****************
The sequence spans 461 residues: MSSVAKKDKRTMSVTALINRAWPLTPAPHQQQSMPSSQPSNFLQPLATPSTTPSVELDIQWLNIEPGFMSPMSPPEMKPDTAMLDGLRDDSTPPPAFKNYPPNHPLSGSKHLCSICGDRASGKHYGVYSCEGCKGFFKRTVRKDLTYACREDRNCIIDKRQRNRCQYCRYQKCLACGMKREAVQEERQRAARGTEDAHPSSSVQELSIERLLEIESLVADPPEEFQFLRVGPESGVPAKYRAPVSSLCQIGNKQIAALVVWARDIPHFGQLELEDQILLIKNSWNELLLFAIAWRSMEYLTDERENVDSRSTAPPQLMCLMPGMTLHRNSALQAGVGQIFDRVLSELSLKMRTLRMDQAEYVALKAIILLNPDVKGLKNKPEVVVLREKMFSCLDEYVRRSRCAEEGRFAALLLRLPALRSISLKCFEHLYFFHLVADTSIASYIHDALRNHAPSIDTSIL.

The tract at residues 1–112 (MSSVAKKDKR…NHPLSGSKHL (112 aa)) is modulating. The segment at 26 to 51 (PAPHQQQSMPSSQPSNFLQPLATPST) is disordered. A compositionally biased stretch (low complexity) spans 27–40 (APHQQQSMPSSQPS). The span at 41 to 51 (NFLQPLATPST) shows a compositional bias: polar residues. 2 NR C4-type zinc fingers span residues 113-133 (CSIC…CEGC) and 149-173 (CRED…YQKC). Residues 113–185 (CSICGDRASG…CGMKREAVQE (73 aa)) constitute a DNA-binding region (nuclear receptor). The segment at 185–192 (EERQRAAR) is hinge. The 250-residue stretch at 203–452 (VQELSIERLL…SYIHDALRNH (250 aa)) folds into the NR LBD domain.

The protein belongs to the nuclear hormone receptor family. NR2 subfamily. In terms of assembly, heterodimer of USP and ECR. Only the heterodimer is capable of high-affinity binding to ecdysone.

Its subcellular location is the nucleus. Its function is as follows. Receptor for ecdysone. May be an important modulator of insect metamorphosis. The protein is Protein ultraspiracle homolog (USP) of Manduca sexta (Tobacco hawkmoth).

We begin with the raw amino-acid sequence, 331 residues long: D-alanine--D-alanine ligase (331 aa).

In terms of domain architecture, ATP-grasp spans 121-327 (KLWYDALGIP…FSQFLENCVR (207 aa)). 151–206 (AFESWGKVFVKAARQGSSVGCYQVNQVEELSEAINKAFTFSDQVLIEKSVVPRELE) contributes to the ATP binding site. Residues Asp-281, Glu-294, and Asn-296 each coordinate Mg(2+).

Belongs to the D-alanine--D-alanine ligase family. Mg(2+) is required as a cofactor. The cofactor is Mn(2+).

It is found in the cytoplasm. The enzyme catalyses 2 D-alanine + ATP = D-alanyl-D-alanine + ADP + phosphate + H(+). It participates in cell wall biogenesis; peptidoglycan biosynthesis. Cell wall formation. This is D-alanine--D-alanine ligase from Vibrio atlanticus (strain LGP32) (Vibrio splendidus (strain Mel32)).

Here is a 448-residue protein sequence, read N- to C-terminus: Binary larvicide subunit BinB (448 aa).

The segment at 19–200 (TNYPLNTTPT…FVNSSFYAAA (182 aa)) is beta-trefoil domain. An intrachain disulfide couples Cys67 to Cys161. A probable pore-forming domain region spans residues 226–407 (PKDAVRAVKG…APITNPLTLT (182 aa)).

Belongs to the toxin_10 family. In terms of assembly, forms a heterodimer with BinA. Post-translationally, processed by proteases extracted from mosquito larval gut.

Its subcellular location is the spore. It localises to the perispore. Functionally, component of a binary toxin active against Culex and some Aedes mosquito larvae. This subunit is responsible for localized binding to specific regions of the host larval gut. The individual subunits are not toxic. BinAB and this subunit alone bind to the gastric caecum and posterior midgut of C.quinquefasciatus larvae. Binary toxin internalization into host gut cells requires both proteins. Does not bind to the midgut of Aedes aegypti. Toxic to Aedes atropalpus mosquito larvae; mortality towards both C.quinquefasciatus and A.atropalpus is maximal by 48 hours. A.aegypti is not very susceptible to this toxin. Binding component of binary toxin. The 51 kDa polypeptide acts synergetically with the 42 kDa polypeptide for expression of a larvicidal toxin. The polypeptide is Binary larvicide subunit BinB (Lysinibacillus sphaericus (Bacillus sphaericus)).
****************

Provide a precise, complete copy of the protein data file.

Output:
The sequence spans 461 residues: MSSVAKKDKRTMSVTALINRAWPLTPAPHQQQSMPSSQPSNFLQPLATPSTTPSVELDIQWLNIEPGFMSPMSPPEMKPDTAMLDGLRDDSTPPPAFKNYPPNHPLSGSKHLCSICGDRASGKHYGVYSCEGCKGFFKRTVRKDLTYACREDRNCIIDKRQRNRCQYCRYQKCLACGMKREAVQEERQRAARGTEDAHPSSSVQELSIERLLEIESLVADPPEEFQFLRVGPESGVPAKYRAPVSSLCQIGNKQIAALVVWARDIPHFGQLELEDQILLIKNSWNELLLFAIAWRSMEYLTDERENVDSRSTAPPQLMCLMPGMTLHRNSALQAGVGQIFDRVLSELSLKMRTLRMDQAEYVALKAIILLNPDVKGLKNKPEVVVLREKMFSCLDEYVRRSRCAEEGRFAALLLRLPALRSISLKCFEHLYFFHLVADTSIASYIHDALRNHAPSIDTSIL.

The tract at residues 1–112 (MSSVAKKDKR…NHPLSGSKHL (112 aa)) is modulating. The segment at 26 to 51 (PAPHQQQSMPSSQPSNFLQPLATPST) is disordered. A compositionally biased stretch (low complexity) spans 27–40 (APHQQQSMPSSQPS). The span at 41 to 51 (NFLQPLATPST) shows a compositional bias: polar residues. 2 NR C4-type zinc fingers span residues 113-133 (CSIC…CEGC) and 149-173 (CRED…YQKC). Residues 113–185 (CSICGDRASG…CGMKREAVQE (73 aa)) constitute a DNA-binding region (nuclear receptor). The segment at 185–192 (EERQRAAR) is hinge. The 250-residue stretch at 203–452 (VQELSIERLL…SYIHDALRNH (250 aa)) folds into the NR LBD domain.

The protein belongs to the nuclear hormone receptor family. NR2 subfamily. In terms of assembly, heterodimer of USP and ECR. Only the heterodimer is capable of high-affinity binding to ecdysone.

Its subcellular location is the nucleus. Its function is as follows. Receptor for ecdysone. May be an important modulator of insect metamorphosis. The protein is Protein ultraspiracle homolog (USP) of Manduca sexta (Tobacco hawkmoth).

We begin with the raw amino-acid sequence, 331 residues long: D-alanine--D-alanine ligase (331 aa).

In terms of domain architecture, ATP-grasp spans 121-327 (KLWYDALGIP…FSQFLENCVR (207 aa)). 151–206 (AFESWGKVFVKAARQGSSVGCYQVNQVEELSEAINKAFTFSDQVLIEKSVVPRELE) contributes to the ATP binding site. Residues Asp-281, Glu-294, and Asn-296 each coordinate Mg(2+).

Belongs to the D-alanine--D-alanine ligase family. Mg(2+) is required as a cofactor. The cofactor is Mn(2+).

It is found in the cytoplasm. The enzyme catalyses 2 D-alanine + ATP = D-alanyl-D-alanine + ADP + phosphate + H(+). It participates in cell wall biogenesis; peptidoglycan biosynthesis. Cell wall formation. This is D-alanine--D-alanine ligase from Vibrio atlanticus (strain LGP32) (Vibrio splendidus (strain Mel32)).

Here is a 448-residue protein sequence, read N- to C-terminus: Binary larvicide subunit BinB (448 aa).

The segment at 19–200 (TNYPLNTTPT…FVNSSFYAAA (182 aa)) is beta-trefoil domain. An intrachain disulfide couples Cys67 to Cys161. A probable pore-forming domain region spans residues 226–407 (PKDAVRAVKG…APITNPLTLT (182 aa)).

Belongs to the toxin_10 family. In terms of assembly, forms a heterodimer with BinA. Post-translationally, processed by proteases extracted from mosquito larval gut.

Its subcellular location is the spore. It localises to the perispore. Functionally, component of a binary toxin active against Culex and some Aedes mosquito larvae. This subunit is responsible for localized binding to specific regions of the host larval gut. The individual subunits are not toxic. BinAB and this subunit alone bind to the gastric caecum and posterior midgut of C.quinquefasciatus larvae. Binary toxin internalization into host gut cells requires both proteins. Does not bind to the midgut of Aedes aegypti. Toxic to Aedes atropalpus mosquito larvae; mortality towards both C.quinquefasciatus and A.atropalpus is maximal by 48 hours. A.aegypti is not very susceptible to this toxin. Binding component of binary toxin. The 51 kDa polypeptide acts synergetically with the 42 kDa polypeptide for expression of a larvicidal toxin. The polypeptide is Binary larvicide subunit BinB (Lysinibacillus sphaericus (Bacillus sphaericus)).